Transcript for Confessions of a Doctor
Going to the doctor. Think about it. You could be in surgery, laid out cold on a table and they're over you doing what? Well, you're about to find out everything about how some of them rake in the extra dough, to why you really have to wait so long in the emergency room. People seek me out to tell me their nightmare stories of medical mistakes. Reporter: Dr. Marty makary has a confession. If you were one of his patients back when he was a sleep-deprived icu intern, you were not in good hands. I mean, I was mismanaging patients, I'm sure. I changed the settings on a ventilator to make it even more difficult for someone to breathe. Reporter: The really scary part? Makary is one of the good doctors -- a leading surgeon at johns hopkins hospital in baltimore. Tonight, he's breaking the code of silence that keeps so much of every hospital's dirty laundry hidden from its patients. We can't be honest about the mistakes that are happening, which is why many people are surprised that medical mistakes are the number five cause of death in the united states. Reporter: It's equivalent to the number, like, of people who'd be killed in four jumbo jets crashing every week? It is a massive problem. Reporter: As makary recounts in his new book "unaccountable," error-prone doctors can blunder on for decades, receiving no condemnation other than a derisive nickname from their peers, dr. Hodad. I realized every hospital has a doctor that is locally referred to hodad. Reporter: That stands for? Hands of death and destruction. Reporter: That sounds scary? There's the florida surgeon who mistakenly amputated the wrong leg. The doctors at this rhode island hospital who operated on the wrong side of a patient's head three times. Even funmyny man dana carvey has spoken about a botched heart surgery by a doctor he claims could have killed him. So then they did another angiogram and they noticed the bi-passed the wrong artery. Reporter: Your reaction was? Come again, excuse me! You know, I couldn't believe it. Reporter: Even more astounding is a new study published in the journal of the american medical association, suggests that hospitals nearly triple their profits when they make surgical mistakes, because insurance plans will pay more for longer stays and extra care. As a nurse, we do see mistakes that doctors make all the time. And I think, that's an uncomfortable idea for the public. Reporter: Theresa brown has seen it all as a nurse. Doctors botching prescriptions, ordering procedures for the wrong patients, even disregarding the basics of hospital hygiene. There are doctors who don't wash their hands and that's a real risk to the patient. Reporter: But the medical field is so insular and self-protective, says makary, that even doctors with serious substance abuse problems can skate by. Try that again. Health care is a funny field. You can have a dui and walk right into the operating room the next morning. The faa would never allow that, because there are national guidelines for pilots. Arguing that it's part of public safety. Reporter: It's not public safety to have a surgeon operating on you who was wasted the night before? These are problems that happen when you have people who are in over their head and the oversight is very poor. Reporter: Take the case not long ago of dr. Kristin howard, recently named doctor of the year at newton wellesley hospital in massachusetts. Authorities say lit up on alcohol and pills howard prescribed to herself -- she was caught on tape in november tearing out of a supermarket parking lot. Howard has pleaded not gui dui and charges. If the rate of substance abuse in america is around 7% to 10%, why do we think it's lower for doctors? Reporter: In fact, nurse brown says the most honest portrayal of real life health care is -- of all things -- "nurse jackie," about a pill-popping e.R. Nurse. And it's not like it's easy for patients to find out for themselves how good or bad their doctor may be. Nurse brown says outright dece is rampant. Often the doctor is promising the family that we'll do x, and that will make all the difference and they'll get better. And we actually know that that's very unlikely ue. Reporter: Here's something else no one will tell you. The real reason you have to wait so long in that emergency room. Hospitals really are not looking to attract people into their emergency rooms. So, when you wonder why the wait in an emergency room is six or ten hours, it's not accidental. It's kind of by design. Because that is a population that just does not allow a hospital to be profitable. Reporter: Ah yes, the profit motive. Makary says it creates all kinds of conflicts of interest, leading doctors to prescribe more expensive drugs and even perform unnecessary procedures. If you do an operation you will go home with $1,000 or $2,000 more than if you didn't do the operation. Reporter: So the incentive is to operate? The incentives are huge. 20% to 30% of all procedures, tests, medications in health care are unnecessary. Reporter: Makary says he'll keep confessing the sins of his profession until everyone in medicine is held accountable for the mistakes they make. Reporter: How has writing this book made life for you in the hospital corridors? Well, there's a new movement to say, we've got to be open and honest about our serious problems and deficiencies in health care. And they have very little tolerance for b.S. When they see something that doesn't look right, they call people out.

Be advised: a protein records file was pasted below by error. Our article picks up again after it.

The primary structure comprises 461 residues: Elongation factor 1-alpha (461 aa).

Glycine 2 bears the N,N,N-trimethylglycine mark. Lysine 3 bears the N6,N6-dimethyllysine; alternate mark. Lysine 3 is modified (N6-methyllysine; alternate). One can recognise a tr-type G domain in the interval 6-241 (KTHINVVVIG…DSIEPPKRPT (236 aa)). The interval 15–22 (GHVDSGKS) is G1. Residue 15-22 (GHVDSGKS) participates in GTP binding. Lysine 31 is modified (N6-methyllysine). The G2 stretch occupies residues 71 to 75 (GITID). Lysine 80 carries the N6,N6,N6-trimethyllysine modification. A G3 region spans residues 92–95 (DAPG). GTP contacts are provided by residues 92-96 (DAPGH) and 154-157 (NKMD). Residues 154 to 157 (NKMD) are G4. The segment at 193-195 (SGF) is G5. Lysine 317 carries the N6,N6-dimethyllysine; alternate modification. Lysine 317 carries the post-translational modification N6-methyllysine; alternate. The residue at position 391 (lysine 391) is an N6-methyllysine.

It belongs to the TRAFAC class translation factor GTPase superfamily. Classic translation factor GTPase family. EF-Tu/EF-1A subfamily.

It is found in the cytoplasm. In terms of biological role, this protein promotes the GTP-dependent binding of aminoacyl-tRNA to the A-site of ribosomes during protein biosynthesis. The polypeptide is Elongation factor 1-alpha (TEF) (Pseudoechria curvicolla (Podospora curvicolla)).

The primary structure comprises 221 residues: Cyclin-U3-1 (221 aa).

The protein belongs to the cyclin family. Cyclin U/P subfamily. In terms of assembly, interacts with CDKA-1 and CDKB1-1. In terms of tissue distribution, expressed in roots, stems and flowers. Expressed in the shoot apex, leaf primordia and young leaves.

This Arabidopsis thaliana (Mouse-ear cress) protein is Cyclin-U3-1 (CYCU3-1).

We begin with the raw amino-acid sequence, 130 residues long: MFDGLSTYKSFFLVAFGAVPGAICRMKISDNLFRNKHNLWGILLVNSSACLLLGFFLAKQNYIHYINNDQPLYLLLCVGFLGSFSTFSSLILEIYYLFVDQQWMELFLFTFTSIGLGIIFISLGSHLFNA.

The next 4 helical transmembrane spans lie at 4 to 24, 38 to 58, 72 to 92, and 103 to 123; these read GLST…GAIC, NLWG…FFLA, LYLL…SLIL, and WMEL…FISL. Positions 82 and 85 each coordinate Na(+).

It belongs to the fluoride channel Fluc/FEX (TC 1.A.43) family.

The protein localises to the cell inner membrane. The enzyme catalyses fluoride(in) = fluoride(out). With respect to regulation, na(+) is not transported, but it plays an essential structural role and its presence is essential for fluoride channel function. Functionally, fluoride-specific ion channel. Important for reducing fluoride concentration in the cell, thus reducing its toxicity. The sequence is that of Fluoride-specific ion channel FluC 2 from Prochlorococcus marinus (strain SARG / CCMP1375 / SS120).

This transcript has been automatically generated and may not be 100% accurate.